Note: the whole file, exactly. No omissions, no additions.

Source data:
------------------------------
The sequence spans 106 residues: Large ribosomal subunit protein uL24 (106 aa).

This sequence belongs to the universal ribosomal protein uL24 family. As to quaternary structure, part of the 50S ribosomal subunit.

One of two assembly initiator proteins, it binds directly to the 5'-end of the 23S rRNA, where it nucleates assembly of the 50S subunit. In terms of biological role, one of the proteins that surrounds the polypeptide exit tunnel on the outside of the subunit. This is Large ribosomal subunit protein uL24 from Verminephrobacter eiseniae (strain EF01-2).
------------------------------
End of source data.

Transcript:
The sequence spans 106 residues: Large ribosomal subunit protein uL24 (106 aa).

This sequence belongs to the universal ribosomal protein uL24 family. As to quaternary structure, part of the 50S ribosomal subunit.

One of two assembly initiator proteins, it binds directly to the 5'-end of the 23S rRNA, where it nucleates assembly of the 50S subunit. In terms of biological role, one of the proteins that surrounds the polypeptide exit tunnel on the outside of the subunit. This is Large ribosomal subunit protein uL24 from Verminephrobacter eiseniae (strain EF01-2).